The main family story of Bereshit really starts with Abraham. We know that he had two sons, Ishmael from Hagar and Isaac from Sarah. Ishmael is actually the first born, but once Sarah, Abraham’s wife, gives birth to Isaac, Hagar and Ishmael are cast out (Parashat Vayera). You would think that Ishmael would hold a grudge against his brother Isaac and his father Abraham. No. We learn at the end of Abraham’s life, the sons come together to bury their father (Parashat Chayei Sarah). If Isaac and Ishmael can learn to temper their anger, widen their view, and be more accepting of one another, perhaps we should too.
We see a similar story with Isaac’s sons Jacob and Esau. Jacob stole the first-born Esau’s birthright and blessing (Parashat Toldot). But in the end, they reunite. Even though it is twenty years later, Jacob is worried that the bigger Esau would want to exact vengeance for Jacob’s earlier acts. But no. Upon seeing Jacob, Esau weeps and kisses him. Jacob has nothing to fear from Esau and Esau shares his wealth with Jacob. Esau says that he has more than enough in the world and gives to his brother (Parashat Vayislach). If Esau can learn to temper his anger, widen his view, and open his heart to his brother, perhaps we should too.
And now we come to the next generation in this week’s portion, Parashat Vayechi. It is the end of Joseph’s story. To recap from the past few Torah portions, Joseph was his father Jacob’s favorite son, eldest of his beloved Rachel, and next to youngest son. His father gives him a fancy cloak, the “coat of many colors” that we all drew pictures of as kids in Hebrew school. Because of his father’s doting, he grows up to be an obnoxious, spoiled young man. He interprets one of his own dreams to mean that he will one day rule over his older brothers. His brothers are not amused. (He couldn’t have kept this dream to himself?) His father sends him to check on his brothers who are out in the field. (I’ve wondered whether this is a set-up or Jacob is simply blinded by love for his son.) They take the opportunity to do evil. First they want to kill him, then they throw him in a pit, and finally they sell him as a slave. Despite the obstacles, and many adventures to come, it turns out that Jacob’s gift for dream interpretation is his get-out-of-jail-free card. Jacob rises to become the Pharaoh’s highest adviser. He has changed so that when Joseph’s brother’s come looking for food during a time of famine, they don’t recognize him. At first, he tries to hide himself and plays some tricks on his brother, but as we saw in last week’s portion, he can’t hide. Joseph tells them not to worry about selling him to the slave traders. It all turned out for the best. And even this week, when Jacob dies and the brothers fear that Joseph might finally exact his revenge, Joseph says not to fear, because he will take care of them and their families. If Joseph can learn to temper his anger, widen his view, and open his heart to his brothers, perhaps we should too.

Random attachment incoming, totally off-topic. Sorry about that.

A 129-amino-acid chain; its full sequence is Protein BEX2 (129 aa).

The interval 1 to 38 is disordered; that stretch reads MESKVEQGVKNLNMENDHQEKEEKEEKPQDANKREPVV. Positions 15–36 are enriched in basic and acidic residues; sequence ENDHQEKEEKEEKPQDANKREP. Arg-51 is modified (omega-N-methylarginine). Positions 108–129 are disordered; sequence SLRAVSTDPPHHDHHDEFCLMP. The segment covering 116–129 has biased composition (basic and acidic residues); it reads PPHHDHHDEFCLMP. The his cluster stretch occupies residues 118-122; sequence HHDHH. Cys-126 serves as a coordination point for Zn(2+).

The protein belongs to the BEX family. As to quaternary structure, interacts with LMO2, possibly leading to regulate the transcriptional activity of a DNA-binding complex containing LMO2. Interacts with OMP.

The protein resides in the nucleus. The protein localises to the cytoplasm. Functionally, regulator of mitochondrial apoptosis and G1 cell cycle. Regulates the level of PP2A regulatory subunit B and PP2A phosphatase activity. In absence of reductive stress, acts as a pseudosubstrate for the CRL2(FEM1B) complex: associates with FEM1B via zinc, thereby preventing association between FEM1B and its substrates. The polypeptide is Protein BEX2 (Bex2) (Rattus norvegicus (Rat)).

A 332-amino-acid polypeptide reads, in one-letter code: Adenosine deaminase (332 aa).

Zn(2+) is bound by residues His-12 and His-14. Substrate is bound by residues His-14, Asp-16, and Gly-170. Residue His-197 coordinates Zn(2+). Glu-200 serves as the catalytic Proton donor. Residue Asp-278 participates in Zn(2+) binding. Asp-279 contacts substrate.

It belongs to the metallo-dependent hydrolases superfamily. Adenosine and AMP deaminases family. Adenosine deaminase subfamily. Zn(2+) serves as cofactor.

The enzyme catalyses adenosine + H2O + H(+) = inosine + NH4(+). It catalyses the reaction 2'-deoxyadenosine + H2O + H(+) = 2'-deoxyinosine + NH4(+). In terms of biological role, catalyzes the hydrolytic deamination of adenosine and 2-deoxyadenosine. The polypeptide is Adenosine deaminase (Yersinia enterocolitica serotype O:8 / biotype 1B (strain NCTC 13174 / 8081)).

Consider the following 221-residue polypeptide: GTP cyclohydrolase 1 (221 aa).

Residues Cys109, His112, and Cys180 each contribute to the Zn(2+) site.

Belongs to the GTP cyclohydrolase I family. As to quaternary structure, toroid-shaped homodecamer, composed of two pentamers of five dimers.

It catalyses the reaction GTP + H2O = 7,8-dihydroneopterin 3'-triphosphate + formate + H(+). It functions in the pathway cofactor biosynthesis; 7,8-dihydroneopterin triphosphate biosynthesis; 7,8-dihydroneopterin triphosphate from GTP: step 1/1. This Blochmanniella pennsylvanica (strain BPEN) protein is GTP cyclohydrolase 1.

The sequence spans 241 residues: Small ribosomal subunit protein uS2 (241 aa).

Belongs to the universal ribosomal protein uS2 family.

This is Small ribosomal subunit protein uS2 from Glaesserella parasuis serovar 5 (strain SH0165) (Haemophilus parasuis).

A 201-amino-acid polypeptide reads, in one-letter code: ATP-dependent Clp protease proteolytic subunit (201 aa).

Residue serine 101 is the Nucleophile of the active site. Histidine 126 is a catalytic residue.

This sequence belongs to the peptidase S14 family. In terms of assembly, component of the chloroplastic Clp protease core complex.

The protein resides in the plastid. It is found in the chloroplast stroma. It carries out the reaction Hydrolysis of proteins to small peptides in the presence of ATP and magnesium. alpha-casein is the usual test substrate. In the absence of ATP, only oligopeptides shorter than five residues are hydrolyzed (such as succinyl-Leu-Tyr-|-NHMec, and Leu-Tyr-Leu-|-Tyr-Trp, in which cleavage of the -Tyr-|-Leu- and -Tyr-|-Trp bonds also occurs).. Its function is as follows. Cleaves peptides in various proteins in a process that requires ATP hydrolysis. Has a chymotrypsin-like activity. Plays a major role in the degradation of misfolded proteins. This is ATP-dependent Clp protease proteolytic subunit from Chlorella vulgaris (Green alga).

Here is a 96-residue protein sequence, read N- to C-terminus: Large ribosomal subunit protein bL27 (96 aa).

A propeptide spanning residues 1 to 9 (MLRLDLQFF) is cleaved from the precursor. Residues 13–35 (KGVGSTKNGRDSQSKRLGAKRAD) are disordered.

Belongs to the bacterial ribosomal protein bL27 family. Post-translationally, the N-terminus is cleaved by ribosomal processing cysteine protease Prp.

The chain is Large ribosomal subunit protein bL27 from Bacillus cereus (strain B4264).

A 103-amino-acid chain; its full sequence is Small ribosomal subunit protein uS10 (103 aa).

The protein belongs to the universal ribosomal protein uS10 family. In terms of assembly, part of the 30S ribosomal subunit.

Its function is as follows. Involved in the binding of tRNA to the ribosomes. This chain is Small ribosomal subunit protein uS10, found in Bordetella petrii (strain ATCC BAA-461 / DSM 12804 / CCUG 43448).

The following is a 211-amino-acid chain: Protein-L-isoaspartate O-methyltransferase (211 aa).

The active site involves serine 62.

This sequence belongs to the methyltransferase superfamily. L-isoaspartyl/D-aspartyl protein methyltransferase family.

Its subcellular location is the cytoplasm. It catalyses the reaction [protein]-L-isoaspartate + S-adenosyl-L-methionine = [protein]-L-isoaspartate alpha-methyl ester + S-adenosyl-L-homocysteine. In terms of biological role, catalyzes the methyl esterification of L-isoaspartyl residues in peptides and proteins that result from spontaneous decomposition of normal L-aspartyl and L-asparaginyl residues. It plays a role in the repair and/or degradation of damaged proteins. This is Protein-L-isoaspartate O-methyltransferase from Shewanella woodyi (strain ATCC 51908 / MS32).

This New Year I pray that our xenophobic, racially charged anger and ugly speech will stop. I pray that our nation’s leaders and leader wannabes on all levels will learn how to be civil with one another and with America and the world. I pray that they will change their rhetoric from nastiness to welcoming. And I pray that we elect leaders that will follow the values of Abraham, Isaac and Jacob. And when they don’t, that they can learn from their mistakes, temper their anger, widen their views, and open their hearts to those in need. And I pray that we can too.